I like to save the photos I take in Original Quality, and as such I pay a decent amount of money for extra storage to make this possible. My most common interaction with Google Photos is via the Android app, and on the Android app I have opted for photos to be saved in Original Quality.

About a month ago, I was backing up some recently rediscovered pics from my laptop to Google Photos, via the webapp, when I noticed a difference between the on-disk file size, and the additional storage used up after the upload. After spending a few hours deleting and re-uploading the pics, and writing a script to make sure that all the files were actually present, I finally stumbled upon the reason for the discrepancy.

Turns out, the setting to upload photos in Original Quality was specific to the Android app, and my preference did not get carried over to the webapp, where it had to be set again. After changing the webapp settings to also use Original Quality, the upload size difference disappeared. This is again terrible UX. If I hadn't noticed this, and deleted the on-disk backup, I would have lost the HQ images forever. A photo backup solution, for me, should be something I can blindly trust, and not something I have to keep double checking to see that it's not stabbed be in the back.

Possible Privacy Issues

Google Photos does a lot of cool things with machine learning. It scans all of your photos, and then identifies the objects and the people in those photos, which then allows you to do cool stuff like search for "lake" and then see all the pictures of lakes that you took. Cool, right?

I thought it was cool until a few weeks ago. A few weeks ago, I was going through the Google Photos app, and I was looking through the photos of my 5 year old nephew. Google Photos had accurately identified his photos going back to the time he was only a few months old. Initially I was impressed, but then the more I thought about it, the more it unsettled me that such a powerful machine learning algorithm was going through every single photo that I uploaded.

I think not much prevents Google from starting to use the information it gleans from scanning my photos to start targeting advertisements at me. Google is the world's largest internet advertising company, and they have a duty towards trying to extract as much data about it's users as possible, in order to turn around and use that data to target ads towards those users. And as such, I am growing increasingly uncomfortable with feeding Google all of this information about me and my loved ones.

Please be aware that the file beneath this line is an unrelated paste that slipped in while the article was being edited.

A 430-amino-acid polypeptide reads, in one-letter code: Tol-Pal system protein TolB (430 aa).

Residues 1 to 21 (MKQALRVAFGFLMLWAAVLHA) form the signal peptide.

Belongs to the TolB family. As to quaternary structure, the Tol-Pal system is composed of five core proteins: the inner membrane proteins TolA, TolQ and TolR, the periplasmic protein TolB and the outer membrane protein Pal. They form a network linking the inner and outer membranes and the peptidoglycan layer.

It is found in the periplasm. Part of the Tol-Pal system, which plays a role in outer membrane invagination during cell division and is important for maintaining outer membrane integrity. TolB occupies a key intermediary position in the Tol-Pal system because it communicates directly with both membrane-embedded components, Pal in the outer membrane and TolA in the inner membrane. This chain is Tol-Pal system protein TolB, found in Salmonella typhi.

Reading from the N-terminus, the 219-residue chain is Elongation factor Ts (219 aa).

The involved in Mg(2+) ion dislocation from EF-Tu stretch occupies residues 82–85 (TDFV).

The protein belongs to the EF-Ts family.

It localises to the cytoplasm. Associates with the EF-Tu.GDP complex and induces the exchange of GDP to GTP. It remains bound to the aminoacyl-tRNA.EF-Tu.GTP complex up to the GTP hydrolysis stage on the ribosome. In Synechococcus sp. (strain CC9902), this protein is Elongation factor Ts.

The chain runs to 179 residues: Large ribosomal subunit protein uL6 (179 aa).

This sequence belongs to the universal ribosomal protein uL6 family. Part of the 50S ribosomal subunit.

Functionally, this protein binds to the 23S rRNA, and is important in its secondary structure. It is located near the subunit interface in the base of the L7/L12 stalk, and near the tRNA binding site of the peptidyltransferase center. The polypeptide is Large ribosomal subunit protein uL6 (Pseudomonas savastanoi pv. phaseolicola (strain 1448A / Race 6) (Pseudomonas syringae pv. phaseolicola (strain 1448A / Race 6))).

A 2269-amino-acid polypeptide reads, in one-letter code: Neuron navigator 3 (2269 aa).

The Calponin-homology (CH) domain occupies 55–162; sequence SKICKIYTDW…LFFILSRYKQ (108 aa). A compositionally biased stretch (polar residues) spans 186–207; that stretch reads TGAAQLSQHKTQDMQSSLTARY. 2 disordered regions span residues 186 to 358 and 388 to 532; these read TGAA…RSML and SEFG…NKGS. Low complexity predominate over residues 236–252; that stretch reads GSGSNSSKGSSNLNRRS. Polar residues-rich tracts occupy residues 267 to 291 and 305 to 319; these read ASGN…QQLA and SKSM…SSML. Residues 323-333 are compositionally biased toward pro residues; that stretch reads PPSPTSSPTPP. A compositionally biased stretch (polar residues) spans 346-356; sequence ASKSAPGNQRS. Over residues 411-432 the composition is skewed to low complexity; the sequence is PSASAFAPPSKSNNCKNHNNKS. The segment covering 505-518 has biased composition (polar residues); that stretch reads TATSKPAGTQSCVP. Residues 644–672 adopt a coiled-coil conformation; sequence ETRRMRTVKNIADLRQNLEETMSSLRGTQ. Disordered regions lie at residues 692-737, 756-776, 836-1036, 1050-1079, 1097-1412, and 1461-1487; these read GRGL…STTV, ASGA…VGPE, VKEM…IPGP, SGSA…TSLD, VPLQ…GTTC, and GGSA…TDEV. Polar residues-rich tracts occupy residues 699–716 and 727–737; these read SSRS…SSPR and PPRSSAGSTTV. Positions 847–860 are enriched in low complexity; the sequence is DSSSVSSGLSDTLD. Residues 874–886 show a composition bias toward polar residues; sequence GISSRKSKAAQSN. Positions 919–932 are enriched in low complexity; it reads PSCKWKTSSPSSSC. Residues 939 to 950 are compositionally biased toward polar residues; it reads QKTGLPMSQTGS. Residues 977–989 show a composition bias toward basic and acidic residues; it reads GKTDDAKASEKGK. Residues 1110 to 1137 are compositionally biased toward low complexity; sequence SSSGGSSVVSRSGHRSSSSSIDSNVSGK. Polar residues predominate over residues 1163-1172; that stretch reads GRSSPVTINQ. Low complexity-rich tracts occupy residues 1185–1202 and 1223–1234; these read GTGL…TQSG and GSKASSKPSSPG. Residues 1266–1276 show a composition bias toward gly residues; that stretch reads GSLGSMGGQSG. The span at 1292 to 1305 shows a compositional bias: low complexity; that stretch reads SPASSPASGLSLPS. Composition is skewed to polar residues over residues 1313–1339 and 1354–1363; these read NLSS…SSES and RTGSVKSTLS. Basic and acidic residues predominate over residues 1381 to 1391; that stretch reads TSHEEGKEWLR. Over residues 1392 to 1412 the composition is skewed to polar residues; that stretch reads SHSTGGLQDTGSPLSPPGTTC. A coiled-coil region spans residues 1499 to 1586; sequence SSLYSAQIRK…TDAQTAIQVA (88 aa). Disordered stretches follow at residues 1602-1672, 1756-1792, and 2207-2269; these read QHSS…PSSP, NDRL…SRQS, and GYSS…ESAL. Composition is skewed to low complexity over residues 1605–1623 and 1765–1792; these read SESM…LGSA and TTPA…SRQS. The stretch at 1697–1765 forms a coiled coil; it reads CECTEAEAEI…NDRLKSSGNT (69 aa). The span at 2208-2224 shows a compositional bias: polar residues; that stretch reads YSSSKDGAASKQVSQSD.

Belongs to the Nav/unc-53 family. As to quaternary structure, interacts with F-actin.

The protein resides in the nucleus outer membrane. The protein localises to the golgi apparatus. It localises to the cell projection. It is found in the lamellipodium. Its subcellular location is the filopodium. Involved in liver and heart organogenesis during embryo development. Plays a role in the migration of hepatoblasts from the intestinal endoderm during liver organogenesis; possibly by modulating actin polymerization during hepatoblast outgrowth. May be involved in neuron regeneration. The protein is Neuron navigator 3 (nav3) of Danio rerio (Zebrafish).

Opaque Customer Support

By far my biggest fear about using Google Photos, is that one day I would wake up and see that Google has unilaterally decided to suspend my account. Thanks to their infamously opaque customer support process, where, unless you personally know someone working at Google, it is almost impossible to reach anybody but a robot, which will give you the same form replies over and over again, I am quite certain I would never be able to gain access to the account again, and even if I do, there is no guarantee that my photos will not have been purged by then.

So far, I am working around this by having on-disk backups, but I would much rather not have to maintain a shelf full of external hard disks, just to store my photos. I would prefer to have a trusted cloud backup instead.

Ergo, Better Google Photos

Seeing my nephews photos being accurately identified by Google even with the large amount of facial changes he has been undergoing as a fast growing kid, has shocked me out of my uneasy comfort with Google Photos. I investigated a few alternatives, but most of them seem to have the same UX issues as Google Photos, and besides, it's been a while since I worked on an interesting side-project, so I decided to build a Better Google Photos myself.

In the next few articles, I intend to talk about the design of the entire service, and how I will be addressing the issues that I have with Google Photos. But before then I really need to find a better name for this thing. So if you have any suggestions, feel free to drop a comment below.

If you would like to follow along with the progress on this project, please signup for the newsletter with your email below. I promise to never spam you or turn around and sell your email address to anyone.

Until the next article in this series, goodbye!